What is Obesity?

Updated at: Apr 08, 2013
What is Obesity?

Obesity can be defined as a medical condition of excess body fat accumulated to such an extent that it may have adverse effects on health, leading to reduced life expectancy.

Himanshu Sharma
ObesityWritten by: Himanshu SharmaPublished at: Apr 06, 2013

What is Obesity

Obesity is a condition of excess body fat. It affects both adults and children. Obesity could put you at risk of developing a number of medical conditions, such as high blood pressure, diabetes, heart disease and some forms of cancer. In other words, health risks and complications are higher for those who are obese, and the risks may increase if obesity is not managed.


[Read: Healthy Eating Tips to Fight Obesity]

Obesity Calculator: Body Mass Index (BMI)

A direct measurement of body fat cannot be done easily. Body mass index (BMI) is one effective method to determine the difference between ideal weight, being underweight, overweight or obese. A BMI of 25 to 29.9 is considered overweight and 30 or above is considered obese. People who carry most of their weight around the waist (apple shaped) have a greater risk of heart disease and diabetes than do people with large hips and thighs (pear shaped).

Your body fat can also be calculated by using skin calipers, an instrument that measures the thickness of the skin. Waist circumference is a good measure of the more dangerous abdominal obesity. Women with a waist size more than 35 inches or men with a waist size more than 40 inches are at an increased risk.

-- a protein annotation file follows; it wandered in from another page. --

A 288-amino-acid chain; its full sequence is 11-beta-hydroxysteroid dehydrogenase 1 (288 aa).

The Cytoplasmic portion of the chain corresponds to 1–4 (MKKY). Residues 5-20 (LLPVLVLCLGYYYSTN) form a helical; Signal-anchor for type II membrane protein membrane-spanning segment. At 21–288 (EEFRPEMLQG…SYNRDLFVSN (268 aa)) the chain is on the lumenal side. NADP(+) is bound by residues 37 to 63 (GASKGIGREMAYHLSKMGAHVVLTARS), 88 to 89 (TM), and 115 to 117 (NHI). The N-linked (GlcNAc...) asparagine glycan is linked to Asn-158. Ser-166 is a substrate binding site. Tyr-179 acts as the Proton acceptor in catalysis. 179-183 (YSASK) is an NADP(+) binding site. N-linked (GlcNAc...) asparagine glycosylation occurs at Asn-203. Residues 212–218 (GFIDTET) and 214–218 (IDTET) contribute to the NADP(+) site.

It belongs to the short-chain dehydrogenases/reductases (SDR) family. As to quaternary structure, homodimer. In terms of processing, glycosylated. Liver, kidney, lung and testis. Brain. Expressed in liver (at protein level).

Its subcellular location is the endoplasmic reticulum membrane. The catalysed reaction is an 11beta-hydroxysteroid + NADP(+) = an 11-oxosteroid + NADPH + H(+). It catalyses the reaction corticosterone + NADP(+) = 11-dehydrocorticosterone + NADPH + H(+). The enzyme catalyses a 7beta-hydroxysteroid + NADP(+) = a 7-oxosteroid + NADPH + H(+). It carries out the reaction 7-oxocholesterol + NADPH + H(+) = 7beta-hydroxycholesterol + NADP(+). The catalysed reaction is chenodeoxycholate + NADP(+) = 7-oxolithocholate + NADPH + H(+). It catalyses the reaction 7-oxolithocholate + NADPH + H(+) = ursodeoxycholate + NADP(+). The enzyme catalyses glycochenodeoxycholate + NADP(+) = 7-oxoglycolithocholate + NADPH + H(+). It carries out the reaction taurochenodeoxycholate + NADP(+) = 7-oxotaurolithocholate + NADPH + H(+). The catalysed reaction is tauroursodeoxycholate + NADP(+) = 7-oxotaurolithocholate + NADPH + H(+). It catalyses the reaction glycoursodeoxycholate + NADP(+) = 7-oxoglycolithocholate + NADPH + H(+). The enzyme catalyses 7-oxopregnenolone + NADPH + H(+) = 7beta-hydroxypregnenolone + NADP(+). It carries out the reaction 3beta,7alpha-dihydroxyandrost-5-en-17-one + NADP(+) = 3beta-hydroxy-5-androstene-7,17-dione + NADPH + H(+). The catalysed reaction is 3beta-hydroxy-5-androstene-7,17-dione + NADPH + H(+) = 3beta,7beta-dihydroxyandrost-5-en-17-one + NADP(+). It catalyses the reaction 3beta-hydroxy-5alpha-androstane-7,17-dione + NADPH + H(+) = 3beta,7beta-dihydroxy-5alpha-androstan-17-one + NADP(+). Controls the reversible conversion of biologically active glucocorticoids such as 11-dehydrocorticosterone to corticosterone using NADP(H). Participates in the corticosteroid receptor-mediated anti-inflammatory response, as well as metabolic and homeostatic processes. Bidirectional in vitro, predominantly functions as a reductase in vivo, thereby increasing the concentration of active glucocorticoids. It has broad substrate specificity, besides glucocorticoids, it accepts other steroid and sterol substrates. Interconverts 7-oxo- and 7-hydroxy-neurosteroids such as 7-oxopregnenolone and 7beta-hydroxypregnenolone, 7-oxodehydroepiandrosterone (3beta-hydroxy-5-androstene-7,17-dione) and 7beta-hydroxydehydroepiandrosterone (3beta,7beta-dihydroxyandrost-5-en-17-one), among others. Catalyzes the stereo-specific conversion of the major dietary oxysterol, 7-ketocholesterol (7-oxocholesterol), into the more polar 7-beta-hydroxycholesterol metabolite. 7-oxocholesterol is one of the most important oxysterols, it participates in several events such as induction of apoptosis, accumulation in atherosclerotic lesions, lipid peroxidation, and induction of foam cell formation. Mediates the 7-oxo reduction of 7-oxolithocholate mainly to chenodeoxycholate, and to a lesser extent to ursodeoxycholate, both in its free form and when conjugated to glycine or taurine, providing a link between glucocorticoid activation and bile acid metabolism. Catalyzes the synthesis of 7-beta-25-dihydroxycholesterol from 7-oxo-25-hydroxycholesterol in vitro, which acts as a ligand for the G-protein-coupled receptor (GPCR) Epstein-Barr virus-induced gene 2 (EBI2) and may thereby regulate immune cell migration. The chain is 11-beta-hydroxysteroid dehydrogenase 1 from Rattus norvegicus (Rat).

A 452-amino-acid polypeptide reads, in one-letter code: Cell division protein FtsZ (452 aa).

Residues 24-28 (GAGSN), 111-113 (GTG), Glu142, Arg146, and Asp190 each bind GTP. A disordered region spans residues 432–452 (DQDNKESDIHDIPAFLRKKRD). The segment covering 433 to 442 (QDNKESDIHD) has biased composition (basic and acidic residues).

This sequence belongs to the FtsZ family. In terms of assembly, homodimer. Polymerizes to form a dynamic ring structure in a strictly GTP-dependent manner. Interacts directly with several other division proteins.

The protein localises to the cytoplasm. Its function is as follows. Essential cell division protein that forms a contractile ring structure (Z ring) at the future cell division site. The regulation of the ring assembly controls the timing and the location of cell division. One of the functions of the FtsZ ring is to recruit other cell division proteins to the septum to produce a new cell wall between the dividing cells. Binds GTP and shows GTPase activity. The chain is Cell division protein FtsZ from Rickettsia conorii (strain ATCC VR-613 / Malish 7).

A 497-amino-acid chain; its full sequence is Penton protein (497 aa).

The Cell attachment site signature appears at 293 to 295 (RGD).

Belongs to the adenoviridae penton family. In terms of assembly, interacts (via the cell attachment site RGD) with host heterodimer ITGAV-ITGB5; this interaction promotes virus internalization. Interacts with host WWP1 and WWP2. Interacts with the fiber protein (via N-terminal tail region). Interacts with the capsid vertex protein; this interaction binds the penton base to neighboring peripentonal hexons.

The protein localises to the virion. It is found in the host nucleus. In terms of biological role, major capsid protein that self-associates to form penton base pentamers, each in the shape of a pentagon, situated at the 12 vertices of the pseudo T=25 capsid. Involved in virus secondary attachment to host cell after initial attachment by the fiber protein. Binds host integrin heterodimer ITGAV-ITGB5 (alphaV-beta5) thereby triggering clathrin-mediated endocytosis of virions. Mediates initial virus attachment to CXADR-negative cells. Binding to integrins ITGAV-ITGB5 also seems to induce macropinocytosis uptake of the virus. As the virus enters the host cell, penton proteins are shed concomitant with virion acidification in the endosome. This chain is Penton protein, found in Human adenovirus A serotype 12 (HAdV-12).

[Read: Natural Ways to Lose Weight]


People become obese because of a number of reasons. Some of the most common reasons and risk factors for obesity are:

  • Genetic influence: Genetic makeup plays a significant role in deciding how likely it is for someone to become obese, however, one can still maintain their weight unless they have one of those rare genetic diseases that make it almost impossible to avoid obesity.
  • Physiological influence: Every person has a specific set point for body weight. This is a predetermined weight that the body resists moving away from. Metabolic rate, the rate of the body to burn food, has a certain impact on the weight of the individual. Someone with a low metabolic rate may require fewer calories to maintain approximately the same body weight as someone whose metabolic rate is high. Pregnancy can contribute to obesity. About 15% of women weigh 20 pounds more after pregnancy.
  • Food intake and eating disorders: If you eat a lot, especially foods that are high in fat and calories, you are at greater risk of obesity. Obesity can be a result of eating disorders, such as night-eating syndrome or a tendency to binge.
  • Lifestyle: If you lead a sedentary lifestyle , you are at a higher risk of becoming obese.
  • Your weight history: If you were overweight as a child or as an adolescent, you are more likely to be obese as an adult.
  • Drugs: Some drugs can contribute to obesity. The most common drugs associated with obesity are steroid hormones and many of these drugs are used to treat psychiatric conditions.



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